Here is a little more from this paper:
High selenium impairs hepatic insulin sensitivity through opposite regulation of ROS
This is insulin signalling under massively supra-physiological insulin exposure in cell culture:
This is, obviously, their best gel, that's the one you publish. The insulin resistance (fainter P-Akt band) when insulin and Se are both used compared to insulin w/o Se exposure does appear to be there. At physiological levels of insulin this differential seems likely to be maintained.
This implies blunting of insulin signalling, which allows more FFA oxidation, which generates greater levels of ROS than would occur under continued insulin action. These ROS would be physiological on a ketogenic diet or under extended fasting but are not so in cells under culture using 11mmol glucose (which is what I think is in the medium they used, they don't actually say) plus whatever insulin is present in 10% FBS. So we have this:
Control is from cells under RPMI 1640 alone, traditionally 11mmol/l glucose. Excess selenium blunts insulin signalling so allows FFA release from intracellular triglyceride stores, so increases ROS (in the same way as metformin does but w/o the suppression of gluconeogenesis intrinsic to metformin's action). Adding rotenone, as you would expect, blocks RET so blocks ROS generation. CCCP uncouples respiration, drops delta psi so blocks RET/ROS. Etomoxir blocks access of FFAs to mitochondria so blocks input at mtETFdh, so blocks RET/ROS. MitoQ powerfully targets all mitochondrial ROS so over-rides the FFA oxidation ROS generation effect. Chromium picolinate restores insulin signalling by repleting the Cr depletion induced by Se. MSA is an inhibitor of glutathione peroxidase, so it eliminates the effects of excess GPX. And SS, sodium salicylate, appears to block intracellular lipolysis in hepatocytes, so suppresses fatty acid supply to mitochondria, much as insulin or etomoxir would.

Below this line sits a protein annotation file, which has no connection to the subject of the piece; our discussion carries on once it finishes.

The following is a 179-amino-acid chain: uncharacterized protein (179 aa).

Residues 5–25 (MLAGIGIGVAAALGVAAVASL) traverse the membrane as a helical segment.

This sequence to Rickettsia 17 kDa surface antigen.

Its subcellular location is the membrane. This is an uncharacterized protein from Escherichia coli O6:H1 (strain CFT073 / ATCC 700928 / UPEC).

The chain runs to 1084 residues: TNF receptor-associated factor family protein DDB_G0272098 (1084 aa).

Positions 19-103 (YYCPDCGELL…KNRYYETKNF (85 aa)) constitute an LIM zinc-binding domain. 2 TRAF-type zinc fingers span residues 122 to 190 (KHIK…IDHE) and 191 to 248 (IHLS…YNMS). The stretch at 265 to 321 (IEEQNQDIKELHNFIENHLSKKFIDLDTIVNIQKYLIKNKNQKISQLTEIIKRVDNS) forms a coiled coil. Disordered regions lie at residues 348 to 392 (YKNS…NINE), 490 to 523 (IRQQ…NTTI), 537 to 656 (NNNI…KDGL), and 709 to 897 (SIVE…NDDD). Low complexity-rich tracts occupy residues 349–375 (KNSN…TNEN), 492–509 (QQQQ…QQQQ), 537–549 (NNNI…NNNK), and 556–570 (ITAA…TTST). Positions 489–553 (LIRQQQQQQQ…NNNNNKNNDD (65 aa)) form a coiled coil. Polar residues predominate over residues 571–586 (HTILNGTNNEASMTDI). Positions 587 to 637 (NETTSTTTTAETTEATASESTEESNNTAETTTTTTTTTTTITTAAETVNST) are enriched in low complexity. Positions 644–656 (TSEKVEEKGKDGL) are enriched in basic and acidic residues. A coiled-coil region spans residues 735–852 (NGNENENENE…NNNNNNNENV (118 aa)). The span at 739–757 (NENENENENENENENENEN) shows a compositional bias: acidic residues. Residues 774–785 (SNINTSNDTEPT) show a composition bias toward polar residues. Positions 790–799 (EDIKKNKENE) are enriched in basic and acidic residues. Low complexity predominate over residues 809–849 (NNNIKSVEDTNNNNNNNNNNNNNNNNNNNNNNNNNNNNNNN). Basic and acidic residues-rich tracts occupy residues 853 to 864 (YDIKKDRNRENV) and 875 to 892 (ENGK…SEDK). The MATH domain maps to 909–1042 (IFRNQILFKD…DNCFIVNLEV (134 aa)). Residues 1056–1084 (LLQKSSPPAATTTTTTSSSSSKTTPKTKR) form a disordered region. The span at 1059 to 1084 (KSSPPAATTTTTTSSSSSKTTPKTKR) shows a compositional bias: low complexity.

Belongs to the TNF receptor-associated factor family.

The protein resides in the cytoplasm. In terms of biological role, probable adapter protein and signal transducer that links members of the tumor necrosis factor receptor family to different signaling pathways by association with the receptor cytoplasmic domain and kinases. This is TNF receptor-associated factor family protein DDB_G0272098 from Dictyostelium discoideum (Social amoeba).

All a very plausible narrative.
Except for oligomycin. What does anyone expect the blockade of ATP synthase to do to ROS generation, throughout the electron transport chain? It is going to increase delta psi, reduce all of the redox complexes and generate a ton of RET and ROS through complex I and probably at ton at complex III too. It is specifically used to generate ROS in many other studies, example here:
The specificity of neuroprotection by antioxidants
I'm not very comfortable with oligomycin as a suppressor of FFA oxidation induced ROS. It is another, rather serious, blight on the paper. It certainly should have been discussed.
I would usually ignore the whole paper except Tom Naughton gave us all the heads up on a recent report of a chap taking what might have been a hefty dose of green tea extract who went in to liver failure. Obviously most folks just excrete antioxidants like GTE with little harm done. I just wonder if he got unlucky or took a huge dose while walking round with the sort of liver full of lipid so beloved of Public Health England. Losing the protection of insulin's inhibition of lipolysis simply dumped a ton of unregulated intra-hepatocyte FFAs from lipid droplets on to his mitochondria, which then popped their clogs.
Who knows? It's another nice narrative. I just wish I wasn't so suspicious of the selenium paper...
Both reports also play rather too well to my biases against antioxidants, but that's how it is...